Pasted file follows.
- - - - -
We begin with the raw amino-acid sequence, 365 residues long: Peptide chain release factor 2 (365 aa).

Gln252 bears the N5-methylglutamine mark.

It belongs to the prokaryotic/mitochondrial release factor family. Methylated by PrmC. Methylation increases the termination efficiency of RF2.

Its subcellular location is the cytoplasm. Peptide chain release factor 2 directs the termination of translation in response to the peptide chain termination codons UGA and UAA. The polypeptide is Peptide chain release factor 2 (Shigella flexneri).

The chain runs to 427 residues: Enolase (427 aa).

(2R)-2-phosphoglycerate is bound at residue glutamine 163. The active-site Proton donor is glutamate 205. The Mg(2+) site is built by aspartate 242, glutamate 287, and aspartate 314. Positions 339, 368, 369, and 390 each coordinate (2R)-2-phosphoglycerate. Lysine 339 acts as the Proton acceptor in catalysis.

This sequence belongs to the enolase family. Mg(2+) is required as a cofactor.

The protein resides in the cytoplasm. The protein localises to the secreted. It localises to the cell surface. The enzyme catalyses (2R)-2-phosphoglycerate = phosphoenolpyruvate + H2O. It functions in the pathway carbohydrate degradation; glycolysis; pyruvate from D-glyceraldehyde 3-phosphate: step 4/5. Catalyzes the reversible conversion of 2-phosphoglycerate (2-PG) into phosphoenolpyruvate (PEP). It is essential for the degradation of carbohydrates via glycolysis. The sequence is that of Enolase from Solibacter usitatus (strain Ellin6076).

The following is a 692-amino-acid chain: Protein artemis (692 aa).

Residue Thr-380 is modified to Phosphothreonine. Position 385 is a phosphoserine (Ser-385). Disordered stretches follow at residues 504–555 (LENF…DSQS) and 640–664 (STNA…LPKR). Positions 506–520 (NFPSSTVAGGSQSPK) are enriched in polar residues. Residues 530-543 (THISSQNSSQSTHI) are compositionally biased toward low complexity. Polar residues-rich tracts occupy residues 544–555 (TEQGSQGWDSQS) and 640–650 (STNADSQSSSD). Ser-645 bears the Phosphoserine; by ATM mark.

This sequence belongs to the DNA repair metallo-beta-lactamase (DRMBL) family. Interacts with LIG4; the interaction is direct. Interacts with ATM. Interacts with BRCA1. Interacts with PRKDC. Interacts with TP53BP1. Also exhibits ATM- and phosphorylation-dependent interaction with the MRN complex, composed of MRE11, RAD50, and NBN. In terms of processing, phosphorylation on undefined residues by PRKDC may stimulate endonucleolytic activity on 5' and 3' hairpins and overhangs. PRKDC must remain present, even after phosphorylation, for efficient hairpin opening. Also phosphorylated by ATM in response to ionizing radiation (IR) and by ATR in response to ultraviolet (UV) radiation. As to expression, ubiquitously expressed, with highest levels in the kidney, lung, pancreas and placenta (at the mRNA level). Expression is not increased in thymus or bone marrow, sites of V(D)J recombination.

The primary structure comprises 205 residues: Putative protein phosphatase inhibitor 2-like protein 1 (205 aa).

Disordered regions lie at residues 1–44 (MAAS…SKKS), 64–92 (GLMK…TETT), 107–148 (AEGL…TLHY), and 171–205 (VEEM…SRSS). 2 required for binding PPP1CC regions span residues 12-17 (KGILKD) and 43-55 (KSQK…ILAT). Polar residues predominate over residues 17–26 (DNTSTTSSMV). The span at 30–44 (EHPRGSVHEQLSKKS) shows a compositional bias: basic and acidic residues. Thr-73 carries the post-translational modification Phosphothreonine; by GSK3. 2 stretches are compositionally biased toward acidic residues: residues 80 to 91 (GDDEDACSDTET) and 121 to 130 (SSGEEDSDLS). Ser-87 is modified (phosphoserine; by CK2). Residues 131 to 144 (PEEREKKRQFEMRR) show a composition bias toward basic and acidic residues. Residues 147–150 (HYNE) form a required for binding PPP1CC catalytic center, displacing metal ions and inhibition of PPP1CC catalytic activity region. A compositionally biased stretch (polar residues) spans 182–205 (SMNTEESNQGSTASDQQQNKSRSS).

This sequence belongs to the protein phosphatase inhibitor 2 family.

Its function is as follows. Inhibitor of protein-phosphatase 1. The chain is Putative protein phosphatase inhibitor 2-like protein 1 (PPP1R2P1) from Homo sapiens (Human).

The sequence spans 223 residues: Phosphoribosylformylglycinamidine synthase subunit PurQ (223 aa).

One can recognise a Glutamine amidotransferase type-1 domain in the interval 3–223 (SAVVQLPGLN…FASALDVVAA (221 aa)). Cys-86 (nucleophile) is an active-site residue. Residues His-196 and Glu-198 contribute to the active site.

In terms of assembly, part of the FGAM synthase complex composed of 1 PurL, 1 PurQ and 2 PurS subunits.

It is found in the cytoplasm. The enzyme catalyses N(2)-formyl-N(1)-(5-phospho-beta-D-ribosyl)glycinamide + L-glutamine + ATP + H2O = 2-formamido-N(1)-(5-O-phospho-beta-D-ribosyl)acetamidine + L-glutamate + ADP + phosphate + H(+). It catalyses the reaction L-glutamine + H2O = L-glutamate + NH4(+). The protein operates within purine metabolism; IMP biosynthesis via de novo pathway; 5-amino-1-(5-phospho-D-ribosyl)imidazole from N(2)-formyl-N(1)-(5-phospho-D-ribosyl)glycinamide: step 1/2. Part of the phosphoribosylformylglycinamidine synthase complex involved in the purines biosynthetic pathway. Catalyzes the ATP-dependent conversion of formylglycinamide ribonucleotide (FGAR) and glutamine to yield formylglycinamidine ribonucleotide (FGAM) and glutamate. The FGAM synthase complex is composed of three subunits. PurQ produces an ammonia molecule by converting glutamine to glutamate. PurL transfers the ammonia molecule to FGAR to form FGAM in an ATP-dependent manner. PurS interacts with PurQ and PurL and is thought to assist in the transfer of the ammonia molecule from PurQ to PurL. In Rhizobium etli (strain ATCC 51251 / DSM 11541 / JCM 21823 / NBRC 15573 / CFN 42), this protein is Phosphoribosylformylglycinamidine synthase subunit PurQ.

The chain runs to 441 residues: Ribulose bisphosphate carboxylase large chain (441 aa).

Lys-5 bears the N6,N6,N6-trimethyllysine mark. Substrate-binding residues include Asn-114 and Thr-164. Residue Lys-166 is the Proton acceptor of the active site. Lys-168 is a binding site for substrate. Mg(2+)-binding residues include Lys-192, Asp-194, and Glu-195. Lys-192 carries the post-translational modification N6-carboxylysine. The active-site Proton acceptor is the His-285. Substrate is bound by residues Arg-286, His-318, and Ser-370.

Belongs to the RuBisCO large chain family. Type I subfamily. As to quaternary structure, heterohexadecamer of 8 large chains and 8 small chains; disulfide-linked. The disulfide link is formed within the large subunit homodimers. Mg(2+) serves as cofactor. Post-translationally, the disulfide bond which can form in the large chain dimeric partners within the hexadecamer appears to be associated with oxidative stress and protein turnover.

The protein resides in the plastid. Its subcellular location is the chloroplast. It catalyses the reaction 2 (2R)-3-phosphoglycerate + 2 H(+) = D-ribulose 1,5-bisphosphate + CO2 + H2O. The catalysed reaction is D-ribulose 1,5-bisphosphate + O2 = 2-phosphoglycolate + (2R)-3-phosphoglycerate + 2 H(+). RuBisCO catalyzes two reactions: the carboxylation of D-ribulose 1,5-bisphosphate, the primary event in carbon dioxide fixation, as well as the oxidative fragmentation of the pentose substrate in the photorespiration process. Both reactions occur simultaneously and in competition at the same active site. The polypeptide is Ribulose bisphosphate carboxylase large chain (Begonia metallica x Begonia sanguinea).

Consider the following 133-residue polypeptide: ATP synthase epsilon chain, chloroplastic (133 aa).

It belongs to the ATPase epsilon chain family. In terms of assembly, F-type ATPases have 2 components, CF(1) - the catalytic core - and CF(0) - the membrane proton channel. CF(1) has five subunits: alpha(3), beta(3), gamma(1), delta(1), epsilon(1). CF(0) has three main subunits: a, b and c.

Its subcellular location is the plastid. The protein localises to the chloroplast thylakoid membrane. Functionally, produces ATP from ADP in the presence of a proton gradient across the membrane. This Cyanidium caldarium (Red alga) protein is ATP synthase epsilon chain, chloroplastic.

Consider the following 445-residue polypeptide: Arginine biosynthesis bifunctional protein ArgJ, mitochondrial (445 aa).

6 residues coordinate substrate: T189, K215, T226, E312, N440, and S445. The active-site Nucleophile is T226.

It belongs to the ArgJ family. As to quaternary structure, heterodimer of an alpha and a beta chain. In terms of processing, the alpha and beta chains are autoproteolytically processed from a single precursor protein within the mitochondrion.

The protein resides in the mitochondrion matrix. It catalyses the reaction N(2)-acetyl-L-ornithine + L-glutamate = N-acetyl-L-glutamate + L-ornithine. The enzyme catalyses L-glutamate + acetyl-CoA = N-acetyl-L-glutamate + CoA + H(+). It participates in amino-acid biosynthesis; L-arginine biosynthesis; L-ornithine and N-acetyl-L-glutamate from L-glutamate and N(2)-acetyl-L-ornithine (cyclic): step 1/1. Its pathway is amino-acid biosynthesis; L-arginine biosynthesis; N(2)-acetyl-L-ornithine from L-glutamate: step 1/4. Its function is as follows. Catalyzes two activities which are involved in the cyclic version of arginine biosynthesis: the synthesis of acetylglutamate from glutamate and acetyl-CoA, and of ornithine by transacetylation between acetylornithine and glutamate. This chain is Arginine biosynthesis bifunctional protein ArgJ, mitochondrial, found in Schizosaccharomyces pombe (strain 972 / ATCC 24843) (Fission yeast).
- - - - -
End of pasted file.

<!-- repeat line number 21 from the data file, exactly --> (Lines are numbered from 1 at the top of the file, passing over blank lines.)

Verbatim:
Lys-5 bears the N6,N6,N6-trimethyllysine mark. Substrate-binding residues include Asn-114 and Thr-164. Residue Lys-166 is the Proton acceptor of the active site. Lys-168 is a binding site for substrate. Mg(2+)-binding residues include Lys-192, Asp-194, and Glu-195. Lys-192 carries the post-translational modification N6-carboxylysine. The active-site Proton acceptor is the His-285. Substrate is bound by residues Arg-286, His-318, and Ser-370.